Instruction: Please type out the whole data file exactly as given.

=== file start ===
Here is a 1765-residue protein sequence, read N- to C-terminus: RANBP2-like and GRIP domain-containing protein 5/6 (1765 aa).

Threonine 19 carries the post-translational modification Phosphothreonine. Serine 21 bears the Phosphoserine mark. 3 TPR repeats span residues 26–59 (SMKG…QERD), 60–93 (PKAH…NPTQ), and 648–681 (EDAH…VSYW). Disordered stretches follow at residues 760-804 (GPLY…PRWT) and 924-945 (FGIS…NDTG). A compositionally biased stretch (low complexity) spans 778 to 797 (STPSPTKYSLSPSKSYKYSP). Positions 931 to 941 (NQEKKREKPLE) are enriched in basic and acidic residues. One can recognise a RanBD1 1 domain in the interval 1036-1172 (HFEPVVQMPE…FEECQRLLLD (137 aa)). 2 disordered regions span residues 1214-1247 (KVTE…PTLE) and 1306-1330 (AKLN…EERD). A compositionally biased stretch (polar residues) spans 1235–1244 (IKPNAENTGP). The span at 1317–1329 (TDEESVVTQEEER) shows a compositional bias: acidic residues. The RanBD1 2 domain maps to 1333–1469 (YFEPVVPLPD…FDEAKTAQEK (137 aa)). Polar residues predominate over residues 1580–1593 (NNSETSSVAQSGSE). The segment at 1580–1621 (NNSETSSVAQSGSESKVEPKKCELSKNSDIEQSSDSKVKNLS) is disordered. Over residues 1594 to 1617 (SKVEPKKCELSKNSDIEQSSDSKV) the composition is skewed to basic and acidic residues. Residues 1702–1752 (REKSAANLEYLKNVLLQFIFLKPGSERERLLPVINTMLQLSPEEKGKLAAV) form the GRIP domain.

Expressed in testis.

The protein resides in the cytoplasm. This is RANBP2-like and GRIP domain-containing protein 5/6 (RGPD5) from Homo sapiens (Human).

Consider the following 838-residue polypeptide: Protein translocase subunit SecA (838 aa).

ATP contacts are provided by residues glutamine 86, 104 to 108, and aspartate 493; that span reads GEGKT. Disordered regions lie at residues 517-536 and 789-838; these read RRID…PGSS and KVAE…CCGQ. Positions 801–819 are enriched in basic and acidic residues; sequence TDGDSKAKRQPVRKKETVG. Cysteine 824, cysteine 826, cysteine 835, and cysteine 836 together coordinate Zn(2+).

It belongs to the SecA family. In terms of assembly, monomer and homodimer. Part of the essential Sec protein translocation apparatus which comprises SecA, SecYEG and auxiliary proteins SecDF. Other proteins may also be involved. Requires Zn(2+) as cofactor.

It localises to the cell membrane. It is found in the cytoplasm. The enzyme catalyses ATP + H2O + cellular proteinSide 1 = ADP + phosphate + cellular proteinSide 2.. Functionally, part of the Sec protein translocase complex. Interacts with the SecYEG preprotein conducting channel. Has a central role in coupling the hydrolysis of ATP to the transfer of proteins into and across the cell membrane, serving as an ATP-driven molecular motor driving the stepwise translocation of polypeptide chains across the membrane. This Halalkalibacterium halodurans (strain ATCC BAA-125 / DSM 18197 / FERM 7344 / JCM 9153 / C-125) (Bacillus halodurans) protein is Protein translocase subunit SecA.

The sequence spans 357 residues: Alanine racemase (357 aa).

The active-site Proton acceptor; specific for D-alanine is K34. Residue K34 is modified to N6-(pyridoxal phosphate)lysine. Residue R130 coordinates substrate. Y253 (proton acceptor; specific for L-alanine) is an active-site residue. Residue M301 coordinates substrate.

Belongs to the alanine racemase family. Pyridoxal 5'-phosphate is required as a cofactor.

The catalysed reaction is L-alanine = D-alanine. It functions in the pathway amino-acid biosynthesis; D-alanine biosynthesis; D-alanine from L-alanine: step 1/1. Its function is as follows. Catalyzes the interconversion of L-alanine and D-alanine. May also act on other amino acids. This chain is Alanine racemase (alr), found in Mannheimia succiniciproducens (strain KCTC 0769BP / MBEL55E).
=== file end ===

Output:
Here is a 1765-residue protein sequence, read N- to C-terminus: RANBP2-like and GRIP domain-containing protein 5/6 (1765 aa).

Threonine 19 carries the post-translational modification Phosphothreonine. Serine 21 bears the Phosphoserine mark. 3 TPR repeats span residues 26–59 (SMKG…QERD), 60–93 (PKAH…NPTQ), and 648–681 (EDAH…VSYW). Disordered stretches follow at residues 760-804 (GPLY…PRWT) and 924-945 (FGIS…NDTG). A compositionally biased stretch (low complexity) spans 778 to 797 (STPSPTKYSLSPSKSYKYSP). Positions 931 to 941 (NQEKKREKPLE) are enriched in basic and acidic residues. One can recognise a RanBD1 1 domain in the interval 1036-1172 (HFEPVVQMPE…FEECQRLLLD (137 aa)). 2 disordered regions span residues 1214-1247 (KVTE…PTLE) and 1306-1330 (AKLN…EERD). A compositionally biased stretch (polar residues) spans 1235–1244 (IKPNAENTGP). The span at 1317–1329 (TDEESVVTQEEER) shows a compositional bias: acidic residues. The RanBD1 2 domain maps to 1333–1469 (YFEPVVPLPD…FDEAKTAQEK (137 aa)). Polar residues predominate over residues 1580–1593 (NNSETSSVAQSGSE). The segment at 1580–1621 (NNSETSSVAQSGSESKVEPKKCELSKNSDIEQSSDSKVKNLS) is disordered. Over residues 1594 to 1617 (SKVEPKKCELSKNSDIEQSSDSKV) the composition is skewed to basic and acidic residues. Residues 1702–1752 (REKSAANLEYLKNVLLQFIFLKPGSERERLLPVINTMLQLSPEEKGKLAAV) form the GRIP domain.

Expressed in testis.

The protein resides in the cytoplasm. This is RANBP2-like and GRIP domain-containing protein 5/6 (RGPD5) from Homo sapiens (Human).

Consider the following 838-residue polypeptide: Protein translocase subunit SecA (838 aa).

ATP contacts are provided by residues glutamine 86, 104 to 108, and aspartate 493; that span reads GEGKT. Disordered regions lie at residues 517-536 and 789-838; these read RRID…PGSS and KVAE…CCGQ. Positions 801–819 are enriched in basic and acidic residues; sequence TDGDSKAKRQPVRKKETVG. Cysteine 824, cysteine 826, cysteine 835, and cysteine 836 together coordinate Zn(2+).

It belongs to the SecA family. In terms of assembly, monomer and homodimer. Part of the essential Sec protein translocation apparatus which comprises SecA, SecYEG and auxiliary proteins SecDF. Other proteins may also be involved. Requires Zn(2+) as cofactor.

It localises to the cell membrane. It is found in the cytoplasm. The enzyme catalyses ATP + H2O + cellular proteinSide 1 = ADP + phosphate + cellular proteinSide 2.. Functionally, part of the Sec protein translocase complex. Interacts with the SecYEG preprotein conducting channel. Has a central role in coupling the hydrolysis of ATP to the transfer of proteins into and across the cell membrane, serving as an ATP-driven molecular motor driving the stepwise translocation of polypeptide chains across the membrane. This Halalkalibacterium halodurans (strain ATCC BAA-125 / DSM 18197 / FERM 7344 / JCM 9153 / C-125) (Bacillus halodurans) protein is Protein translocase subunit SecA.

The sequence spans 357 residues: Alanine racemase (357 aa).

The active-site Proton acceptor; specific for D-alanine is K34. Residue K34 is modified to N6-(pyridoxal phosphate)lysine. Residue R130 coordinates substrate. Y253 (proton acceptor; specific for L-alanine) is an active-site residue. Residue M301 coordinates substrate.

Belongs to the alanine racemase family. Pyridoxal 5'-phosphate is required as a cofactor.

The catalysed reaction is L-alanine = D-alanine. It functions in the pathway amino-acid biosynthesis; D-alanine biosynthesis; D-alanine from L-alanine: step 1/1. Its function is as follows. Catalyzes the interconversion of L-alanine and D-alanine. May also act on other amino acids. This chain is Alanine racemase (alr), found in Mannheimia succiniciproducens (strain KCTC 0769BP / MBEL55E).